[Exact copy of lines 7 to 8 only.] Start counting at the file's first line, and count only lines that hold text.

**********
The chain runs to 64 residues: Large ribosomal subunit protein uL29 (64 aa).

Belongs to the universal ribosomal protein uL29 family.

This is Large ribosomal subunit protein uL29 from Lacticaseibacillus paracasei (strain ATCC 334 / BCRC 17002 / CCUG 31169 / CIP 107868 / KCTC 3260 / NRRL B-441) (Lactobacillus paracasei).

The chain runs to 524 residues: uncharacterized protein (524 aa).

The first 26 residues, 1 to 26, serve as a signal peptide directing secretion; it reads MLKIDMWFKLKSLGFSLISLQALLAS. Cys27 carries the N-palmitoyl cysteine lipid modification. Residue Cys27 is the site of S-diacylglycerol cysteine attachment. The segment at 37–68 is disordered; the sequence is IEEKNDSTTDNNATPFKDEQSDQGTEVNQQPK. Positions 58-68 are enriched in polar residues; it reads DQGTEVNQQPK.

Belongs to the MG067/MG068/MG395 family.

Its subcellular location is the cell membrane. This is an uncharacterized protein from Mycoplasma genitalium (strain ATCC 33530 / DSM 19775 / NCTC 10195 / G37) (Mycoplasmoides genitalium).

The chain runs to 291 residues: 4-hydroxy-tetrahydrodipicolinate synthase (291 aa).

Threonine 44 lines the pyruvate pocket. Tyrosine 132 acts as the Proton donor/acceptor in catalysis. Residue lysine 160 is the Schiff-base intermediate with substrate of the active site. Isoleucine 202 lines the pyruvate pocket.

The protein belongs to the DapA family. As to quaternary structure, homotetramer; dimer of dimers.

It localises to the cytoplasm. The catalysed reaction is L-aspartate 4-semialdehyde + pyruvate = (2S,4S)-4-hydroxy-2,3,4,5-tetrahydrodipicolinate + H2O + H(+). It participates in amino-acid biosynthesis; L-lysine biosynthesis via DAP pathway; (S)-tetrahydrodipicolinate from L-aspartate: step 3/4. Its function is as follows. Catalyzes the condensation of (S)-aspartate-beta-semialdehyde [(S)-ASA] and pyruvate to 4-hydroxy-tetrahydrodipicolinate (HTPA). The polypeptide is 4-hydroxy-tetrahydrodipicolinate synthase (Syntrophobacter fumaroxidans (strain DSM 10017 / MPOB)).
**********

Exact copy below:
Its subcellular location is the cell membrane. This is an uncharacterized protein from Mycoplasma genitalium (strain ATCC 33530 / DSM 19775 / NCTC 10195 / G37) (Mycoplasmoides genitalium).

The chain runs to 291 residues: 4-hydroxy-tetrahydrodipicolinate synthase (291 aa).